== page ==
The prognosis of SLCTs is good, although poorly differentiated tumors may recur. Conservative surgery is acceptable for young patients wishing to preserve fertility, and postoperative adjuvant chemotherapy and long-term follow up are recommended in those with high-risk factors. Our patient presents with several risk factors including: older age, no androgenic symptoms, poor differentiation and stage pT2a at the time of diagnosis; giving her a poorer prognosis.

In summary, the left adnexal mass presented in our 65-year-old patient was highly concerning for malignancy. The main differential diagnosis was between poorly differentiated adenocarcinoma (endometrioid or clear cell), carcinoid tumor and sex-cord/stromal tumors. Even though age favored an epithelial neoplasia, the gross appearance (yellow-to-brown cut surface) and unilaterality favored a sex cord tumor. Ultimately, the combined use of inhibin, calretinin and EMA antibodies helped in ruling out an epithelial ovarian cancer and carcinoid tumor. Another important differential diagnosis to consider would have been adult granulosa cell tumor, giving the age and the gross appearance of the tumor; however, the lack of histological features of granulosa cell tumor, including the absence of Call-Exner bodies ruled out that diagnosis. For more detailed information and other differential diagnosis please refer to Zhao et. al 2009.


Travassoli F.A, Devilee P. (Eds.): World Health Organization Classification of Tumors. Pathology and Genetics of Tumors of the Breast and Female Genital Organs. IARC Press: Lyon 2003.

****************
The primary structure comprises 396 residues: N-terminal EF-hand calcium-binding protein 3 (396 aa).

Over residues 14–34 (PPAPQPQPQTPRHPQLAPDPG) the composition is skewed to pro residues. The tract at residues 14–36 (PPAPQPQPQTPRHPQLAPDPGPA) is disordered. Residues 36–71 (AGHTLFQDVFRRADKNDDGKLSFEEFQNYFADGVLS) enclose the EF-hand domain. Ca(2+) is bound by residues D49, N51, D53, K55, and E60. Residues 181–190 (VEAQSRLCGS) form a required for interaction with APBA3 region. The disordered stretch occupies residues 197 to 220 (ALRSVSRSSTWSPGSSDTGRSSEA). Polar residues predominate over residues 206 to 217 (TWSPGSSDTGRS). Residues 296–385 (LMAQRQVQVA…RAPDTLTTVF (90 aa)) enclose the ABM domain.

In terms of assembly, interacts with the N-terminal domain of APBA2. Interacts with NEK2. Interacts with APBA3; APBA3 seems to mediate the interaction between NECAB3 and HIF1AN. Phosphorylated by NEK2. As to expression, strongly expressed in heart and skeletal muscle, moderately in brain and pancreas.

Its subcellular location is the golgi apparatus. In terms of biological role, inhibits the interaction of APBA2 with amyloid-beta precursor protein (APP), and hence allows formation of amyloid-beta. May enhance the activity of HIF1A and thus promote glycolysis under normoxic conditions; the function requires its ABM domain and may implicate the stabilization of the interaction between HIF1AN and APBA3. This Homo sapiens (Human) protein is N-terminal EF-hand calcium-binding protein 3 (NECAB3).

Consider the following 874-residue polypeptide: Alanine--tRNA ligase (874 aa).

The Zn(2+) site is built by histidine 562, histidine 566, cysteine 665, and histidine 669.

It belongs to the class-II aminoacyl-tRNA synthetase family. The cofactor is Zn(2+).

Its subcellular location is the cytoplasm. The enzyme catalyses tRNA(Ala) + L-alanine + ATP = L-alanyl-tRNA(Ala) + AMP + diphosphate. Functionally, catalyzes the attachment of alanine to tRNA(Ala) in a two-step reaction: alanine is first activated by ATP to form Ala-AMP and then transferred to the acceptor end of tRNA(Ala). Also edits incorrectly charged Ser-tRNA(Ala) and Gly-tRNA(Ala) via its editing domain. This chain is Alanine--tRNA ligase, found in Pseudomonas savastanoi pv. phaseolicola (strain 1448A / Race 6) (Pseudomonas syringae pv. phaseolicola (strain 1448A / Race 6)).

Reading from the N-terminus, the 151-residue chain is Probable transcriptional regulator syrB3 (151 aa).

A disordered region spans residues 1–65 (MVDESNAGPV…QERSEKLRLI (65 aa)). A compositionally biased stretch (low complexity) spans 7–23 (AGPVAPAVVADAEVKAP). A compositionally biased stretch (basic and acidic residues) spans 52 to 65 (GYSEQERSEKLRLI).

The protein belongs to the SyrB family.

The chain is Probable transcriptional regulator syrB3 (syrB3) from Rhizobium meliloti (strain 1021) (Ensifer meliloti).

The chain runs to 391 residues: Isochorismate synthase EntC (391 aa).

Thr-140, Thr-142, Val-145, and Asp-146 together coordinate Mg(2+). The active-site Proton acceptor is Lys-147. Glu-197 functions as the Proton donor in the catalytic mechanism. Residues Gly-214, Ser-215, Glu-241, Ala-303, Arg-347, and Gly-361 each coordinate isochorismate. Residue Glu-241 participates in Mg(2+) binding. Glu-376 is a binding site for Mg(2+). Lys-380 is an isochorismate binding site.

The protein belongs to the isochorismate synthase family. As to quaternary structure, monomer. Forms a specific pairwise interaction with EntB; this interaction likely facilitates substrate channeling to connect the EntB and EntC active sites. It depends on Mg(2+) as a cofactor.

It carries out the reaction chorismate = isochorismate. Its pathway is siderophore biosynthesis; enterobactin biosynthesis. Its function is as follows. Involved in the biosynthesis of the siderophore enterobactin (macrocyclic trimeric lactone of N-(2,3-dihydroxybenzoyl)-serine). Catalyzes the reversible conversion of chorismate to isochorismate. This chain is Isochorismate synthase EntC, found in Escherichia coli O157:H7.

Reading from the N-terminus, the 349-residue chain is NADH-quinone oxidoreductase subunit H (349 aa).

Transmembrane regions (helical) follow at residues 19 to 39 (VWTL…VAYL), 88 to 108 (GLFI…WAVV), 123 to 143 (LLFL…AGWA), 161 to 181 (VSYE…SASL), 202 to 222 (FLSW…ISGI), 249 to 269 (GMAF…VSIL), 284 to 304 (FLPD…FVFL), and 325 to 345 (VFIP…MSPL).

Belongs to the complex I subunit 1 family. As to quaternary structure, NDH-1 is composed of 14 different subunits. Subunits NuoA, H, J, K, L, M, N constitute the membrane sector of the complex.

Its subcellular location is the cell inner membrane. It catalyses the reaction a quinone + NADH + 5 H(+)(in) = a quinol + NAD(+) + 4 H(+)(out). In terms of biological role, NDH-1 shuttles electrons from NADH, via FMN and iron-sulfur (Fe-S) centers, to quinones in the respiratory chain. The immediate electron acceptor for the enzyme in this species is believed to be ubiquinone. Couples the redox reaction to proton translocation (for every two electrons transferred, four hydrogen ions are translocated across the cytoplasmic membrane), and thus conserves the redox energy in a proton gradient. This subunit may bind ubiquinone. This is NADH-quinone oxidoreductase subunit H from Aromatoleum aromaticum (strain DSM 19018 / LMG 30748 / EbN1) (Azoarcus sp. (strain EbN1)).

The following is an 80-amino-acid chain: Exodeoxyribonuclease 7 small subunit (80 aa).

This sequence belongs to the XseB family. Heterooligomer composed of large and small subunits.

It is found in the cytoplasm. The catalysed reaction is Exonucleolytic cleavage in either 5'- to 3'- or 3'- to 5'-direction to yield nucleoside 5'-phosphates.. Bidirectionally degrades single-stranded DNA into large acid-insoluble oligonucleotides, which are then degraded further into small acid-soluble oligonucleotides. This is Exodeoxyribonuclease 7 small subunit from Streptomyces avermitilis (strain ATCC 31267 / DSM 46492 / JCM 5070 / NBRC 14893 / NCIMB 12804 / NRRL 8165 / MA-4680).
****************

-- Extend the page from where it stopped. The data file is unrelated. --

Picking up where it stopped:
Christopher P. Crum, Marisa R. Nucci, Kenneth R. Lee (Eds.): Diagnostic gynecologic and obstetric pathology. Elsevier Saunders: 2nd Edition, 2011.

Zhao C, Vinh TN, McManus K, Dabbs D, Barner R, Vang R. Identification of the most sensitive and robust immunohistochemical markers in different categories of ovarian sex cord-stromal tumors. Am J Surg Pathol. 2009 Mar;33(3):354-66.

Zhao C, Bratthauer GL, Barner R, Vang R. Comparative analysis of alternative and traditional immunohistochemical markers for the distinction of ovarian sertoli cell tumor from endometrioid tumors and carcinoid tumor: A study of 160 cases. Am J Surg Pathol. 2007 Feb;31(2):255-66.

Durdík Š, Danihel L, Galbavý Š. Sertoli-Leydig cell tumor of the ovary--morphological and immunohistochemical analysis. Neuro Endocrinol Lett. 2012;33(3):257-9.

Gui T, Cao D, Shen K, Yang J, Zhang Y, Yu Q, Wan X, Xiang Y, Xiao Y, Guo L. A clinicopathological analysis of 40 cases of ovarian Sertoli-Leydig cell tumors. Gynecol Oncol. 2012 Nov;127(2):384-9. doi: 10.1016/j.ygyno.2012.07.114. Epub 2012 Jul 28.

Bhat RA, Lim YK, Chia YN, Yam KL. Sertoli-Leydig cell tumor of the ovary: Analysis of a single institution database. J Obstet Gynaecol Res. 2012 Jun 13. doi: 10.1111/j.1447-0756.2012.01928.x. [Epub ahead of print]

Contributed by Humberto Trejo Bittar, MD; R. Marshall Austin, MD, PhD and Chengquan Zhao, MD.